The ICSP compliance application was a dull piece of software. Instead of managing Active Directory with one of the many off-the-shelf packages, this was built in-house, and helped the sysadmins manage user accounts, permissions and access. Despite the fact that this application had no right to exist, it did, and it was tied into so many IT business processes that ICSP was marked a “critical” application.

Kelly spent too much time with her hands deep in the entrails of this ugly creature. Since she “owned” it, she was the recipient of a panicked email: “ICSP is down! What did you do?” She had changed a few things is code, recently, but nothing had been released to test, let alone production. Quickly, she skimmed the email chain.

At the bottom was an exchange between end users; Kelly didn’t recognize their names. That bubbled up to the Service Desk, which saw ICSP and escalated it to IT Security Services, the team which used the application. There was a pile of confusion there, as the team had no idea what the issue was, so they escalated it up to their manager, than up again, until it finally reached Mr. Dorn, the Chief Security Officer. Finally, that raised the issue up high enough that it could drop back down the software development side of the org-chart- it rolled down through her management chain and landed on her desk, a big smelly pile of nothing she wanted to deal with.

At no point in the email chain did anyone discuss error messages, or symptoms beyond, “I saw a message that said ICSP is down.” As Kelly turned to check what was actually happening in production, her boss appeared at her cube. “Hey, did you see about ICSP?”

“Yes, I’m…”

“I’ll need you to jump right on that.”

“Yes, I’m…”

“It’s super high-visibility, and we need to keep Mr. Dorn happy.”

“Yes, I’m…”

“Try reaching out to someone from ITSS to see if they can help.”

“Well, I don’t even know what’s wrong…”

Her boss continued to blather, and Kelly did her best to tune him out. It didn’t take long to confirm that ICSP was up and running happily. She emailed the original reporting user, asking for a screenshot of the message. They replied with an Excel spreadsheet attachment, which contained a pasted “print screen” of their entire desktop.

The outage message wasn’t from ICSP, nor was it on anything to do with IT Security Services- it was on the Global Financial Services SharePoint page. They were responsible for finance and things like Sarbanes-Oxley compliance, but they weren’t users of the ICSP application. Even so, in bright red letters, they warned the users:

Do NOT use ICSP. The site is currently undergoing maintenance. Contact Janine with any questions.

Kelly emailed Janine, but got an “out of office” message in reply. Beside the error message was a link labeled “ICSP Application”. Kelly clicked it, expecting to see the hideous, retina-scarring awfulness of her ICSP app. Instead, she saw a slightly less hideous interface to a completely different application. The only thing it had in common with her ICSP was the title. “ICSP” stood at the top of the screen in the best formatting an unstyled <H1> had to offer. The URL, however, called it “soxonline”. Also, the application was quite clearly up.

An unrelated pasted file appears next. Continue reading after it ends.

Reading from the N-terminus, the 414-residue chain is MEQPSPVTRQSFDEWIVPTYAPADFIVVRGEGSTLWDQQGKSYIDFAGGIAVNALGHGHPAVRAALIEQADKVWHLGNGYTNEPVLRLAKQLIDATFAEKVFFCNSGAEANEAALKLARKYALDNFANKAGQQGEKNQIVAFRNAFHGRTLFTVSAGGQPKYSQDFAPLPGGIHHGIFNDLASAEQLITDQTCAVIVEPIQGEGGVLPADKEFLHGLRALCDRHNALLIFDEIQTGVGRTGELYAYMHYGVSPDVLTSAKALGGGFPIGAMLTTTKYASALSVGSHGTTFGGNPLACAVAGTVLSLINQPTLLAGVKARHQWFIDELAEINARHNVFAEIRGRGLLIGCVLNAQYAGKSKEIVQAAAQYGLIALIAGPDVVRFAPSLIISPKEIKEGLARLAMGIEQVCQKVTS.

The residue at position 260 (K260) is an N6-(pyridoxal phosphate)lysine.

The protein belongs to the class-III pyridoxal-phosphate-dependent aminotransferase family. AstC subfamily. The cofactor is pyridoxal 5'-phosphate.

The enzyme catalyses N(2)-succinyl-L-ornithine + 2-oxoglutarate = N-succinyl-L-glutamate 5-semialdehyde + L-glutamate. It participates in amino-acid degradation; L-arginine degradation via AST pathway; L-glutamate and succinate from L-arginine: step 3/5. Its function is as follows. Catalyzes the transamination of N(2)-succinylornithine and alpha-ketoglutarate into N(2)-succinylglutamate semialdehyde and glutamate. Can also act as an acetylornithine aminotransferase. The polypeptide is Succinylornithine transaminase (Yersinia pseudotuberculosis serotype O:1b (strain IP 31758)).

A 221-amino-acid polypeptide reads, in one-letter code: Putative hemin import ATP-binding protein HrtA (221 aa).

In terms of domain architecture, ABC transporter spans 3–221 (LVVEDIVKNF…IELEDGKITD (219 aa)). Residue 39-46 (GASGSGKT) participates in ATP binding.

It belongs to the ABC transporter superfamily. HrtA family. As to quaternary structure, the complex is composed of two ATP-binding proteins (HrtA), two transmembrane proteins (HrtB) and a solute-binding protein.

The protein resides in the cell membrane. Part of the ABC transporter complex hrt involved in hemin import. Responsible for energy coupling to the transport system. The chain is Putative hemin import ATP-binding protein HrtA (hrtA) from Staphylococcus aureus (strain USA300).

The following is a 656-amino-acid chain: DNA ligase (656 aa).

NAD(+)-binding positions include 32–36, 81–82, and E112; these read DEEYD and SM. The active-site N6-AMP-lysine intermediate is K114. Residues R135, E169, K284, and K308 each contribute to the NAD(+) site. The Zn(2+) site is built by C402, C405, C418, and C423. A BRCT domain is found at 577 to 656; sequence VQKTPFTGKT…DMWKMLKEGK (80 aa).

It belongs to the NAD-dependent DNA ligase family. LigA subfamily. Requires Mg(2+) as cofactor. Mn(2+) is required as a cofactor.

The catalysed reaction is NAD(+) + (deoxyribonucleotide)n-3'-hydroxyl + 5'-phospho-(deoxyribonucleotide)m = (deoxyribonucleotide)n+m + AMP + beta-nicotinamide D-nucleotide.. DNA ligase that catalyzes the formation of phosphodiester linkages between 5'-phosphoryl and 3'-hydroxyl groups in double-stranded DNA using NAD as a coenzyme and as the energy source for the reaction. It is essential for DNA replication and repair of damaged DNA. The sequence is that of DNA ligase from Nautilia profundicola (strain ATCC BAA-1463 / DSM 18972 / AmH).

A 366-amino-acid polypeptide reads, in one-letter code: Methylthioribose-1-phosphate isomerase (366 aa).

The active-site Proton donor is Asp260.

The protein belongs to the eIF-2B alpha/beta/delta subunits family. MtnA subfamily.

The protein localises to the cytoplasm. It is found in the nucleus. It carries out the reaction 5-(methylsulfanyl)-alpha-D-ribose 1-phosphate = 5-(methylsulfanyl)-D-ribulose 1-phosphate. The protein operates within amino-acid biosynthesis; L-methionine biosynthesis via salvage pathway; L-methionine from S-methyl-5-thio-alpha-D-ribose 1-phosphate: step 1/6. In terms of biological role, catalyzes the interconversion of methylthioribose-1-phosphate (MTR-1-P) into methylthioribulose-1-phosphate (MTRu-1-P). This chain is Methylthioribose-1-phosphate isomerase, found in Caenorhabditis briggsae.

Kelly knew nothing about this new ICSP application, aside from its name, and it certainly wasn’t her responsibility, but the still-growing email chain of panicked and confused management had started reciting the politician’s syllogism. Knowing it was probably a mistake, Kelly took the initiative and poked around in the code for the other ICSP application.

This other application was a document management tool, so that various groups could fill out an “ICSP document” to meet SOX compliance. Her ICSP application was actually so named because it was IT Security’s attempt to meet the requirements they set out in their ICSP document. The document application was globally accessible, which let Kelly confirm that this other application was still up, too. She explained the confusion in an email, saying, “I’m not sure why the error message is there, but the application is working.”

“Well,” Mr. Dorn replied, “that doesn’t solve anything. Why is that error message there? I’m CCing this to the Performance and Resolution team, so they can take a look.”

The email chain exploded again, as an entirely new IT team swarmed to the problem. P&R spun up new instances of their monitoring tools on both ICSP servers. Their managers, wanting to make sure that everyone knew they were taking this issue seriously, started blasting out half-hourly updates, and then started assigning action items to Operations. Operations kicked it over to the SharePoint team, where the issue sat and died; there wasn’t a SharePoint team, just a few operations folks that were tagged as knowing something about SharePoint.

Kelly’s inbox continued to explode, so she reached over to kill her email client. Her fingers were hovering over ALT+F4 when one fresh email appeared, from Janine- the user mentioned in the error message.

I’m out of the office for the next six weeks, and I didn’t want anyone to use ICSP when I was gone. The easiest way to do that was to update the SharePoint site and tell people the application was undergoing maintenance.

Kelly forwarded that to the panic-chain of emails, and closed her mail client for the day.
Image from “Star Trek: The Next Generation”

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